The diagrams which appear at chapter intervals reference Rosalind Krauss’s 1979 structuralist diagram, designed to forge a language for talking about sculpture when the term’s flexibility (“sculpture” could now encompass holes in the ground or bricks on the floor) had rendered it a semantic void. Creatures are Stirring may be optimistic in its offerings of memes as formal innovations, but the utopian dreams of architectural creatures do not always have happy endings. Sometimes, imaginative projects should really stay imaginative.

Ant Farm’s speculative Dolphin Embassy, a space designed for dolphin-human communication, is a boatload of fun, but when a version of this experiment became a reality in the NASA-funded scientist John C. Lilly’s laboratory, poor Peter the dolphin really ended up with the short end of the stick. Peter, recruited as the experimental subject, cohabitated with a young scientist in a flooded lab building. Apparently, he fell in love with her, and when the experiment was halted, he committed suicide by neglecting to come up for air. If this tragic conclusion is omitted, the premise is utopic for the naïve new materialist: Animals and humans can learn to cohabitate and share affective engagement! Ant Farm’s silly idea really worked! MoMA’s recent exhibition Emerging Ecologies, which comprised a postmortem for 1960s and 70s cybernetic pipe-dreams, neglected to mention the tragedy in their juxtaposition of the Dolphin Embassy next to a playful image of Peter nudging the scientist’s foot as she talks on the telephone. When contributor Joyce Hwang discusses the project in Creatures are Stirring, the whole story is told.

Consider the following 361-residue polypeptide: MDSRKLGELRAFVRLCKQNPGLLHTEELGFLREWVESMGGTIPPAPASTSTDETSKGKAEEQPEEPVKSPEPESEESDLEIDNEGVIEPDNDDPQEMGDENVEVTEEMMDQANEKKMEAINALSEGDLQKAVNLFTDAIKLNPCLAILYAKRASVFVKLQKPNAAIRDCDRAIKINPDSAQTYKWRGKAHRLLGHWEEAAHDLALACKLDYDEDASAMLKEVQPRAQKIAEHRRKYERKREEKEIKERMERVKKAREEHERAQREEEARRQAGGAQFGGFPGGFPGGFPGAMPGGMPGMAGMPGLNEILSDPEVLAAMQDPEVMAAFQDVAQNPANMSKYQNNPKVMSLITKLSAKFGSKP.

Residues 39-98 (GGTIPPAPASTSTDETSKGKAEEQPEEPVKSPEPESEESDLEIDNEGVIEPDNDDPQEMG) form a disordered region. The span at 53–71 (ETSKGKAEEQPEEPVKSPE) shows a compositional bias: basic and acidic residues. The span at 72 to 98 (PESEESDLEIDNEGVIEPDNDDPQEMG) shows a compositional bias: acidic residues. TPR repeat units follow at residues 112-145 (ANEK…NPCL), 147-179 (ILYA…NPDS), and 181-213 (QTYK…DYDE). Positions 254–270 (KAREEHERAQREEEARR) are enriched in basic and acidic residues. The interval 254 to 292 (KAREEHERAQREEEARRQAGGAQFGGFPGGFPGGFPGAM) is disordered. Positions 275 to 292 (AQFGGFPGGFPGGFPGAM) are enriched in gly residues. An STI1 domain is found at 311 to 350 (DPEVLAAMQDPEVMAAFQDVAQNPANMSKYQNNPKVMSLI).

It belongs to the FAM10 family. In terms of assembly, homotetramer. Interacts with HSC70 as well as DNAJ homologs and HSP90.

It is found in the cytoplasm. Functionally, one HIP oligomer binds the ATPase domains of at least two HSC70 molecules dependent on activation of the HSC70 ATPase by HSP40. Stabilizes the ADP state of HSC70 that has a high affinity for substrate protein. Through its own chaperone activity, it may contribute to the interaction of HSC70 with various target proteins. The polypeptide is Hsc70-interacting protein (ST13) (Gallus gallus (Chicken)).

(Courtesy Joseph Altschuler and Julia Sedlock)

The fact that history and temporality impact how we interact with building-creatures is demonstrated in how the voices in the book speak from 2020 and 2021, a terrifying time which carved open a space of possibility for reimagining business as usual. In 2024, it is useful to recall this space to remind ourselves of just how radically the pandemic changed how many people feel about their relationships with architecture. After all, if you are stuck inside, you might seek a guidebook on how to befriend your building for pragmatic and not idealistic reasons. Revisiting the creaturely moments of this era could serve as a reminder to not let “a serious crisis go to waste,” as a catalyzing or galvanizing force for change.

In today’s climate and social emergency, buildings are never neutral. We might as well take this moment to befriend the buildings we have already, and imagine possibilities that may otherwise be invisible to the grown-ups.

Kathleen Quaintance is a PhD student at Yale University working on craft, technology and textiles.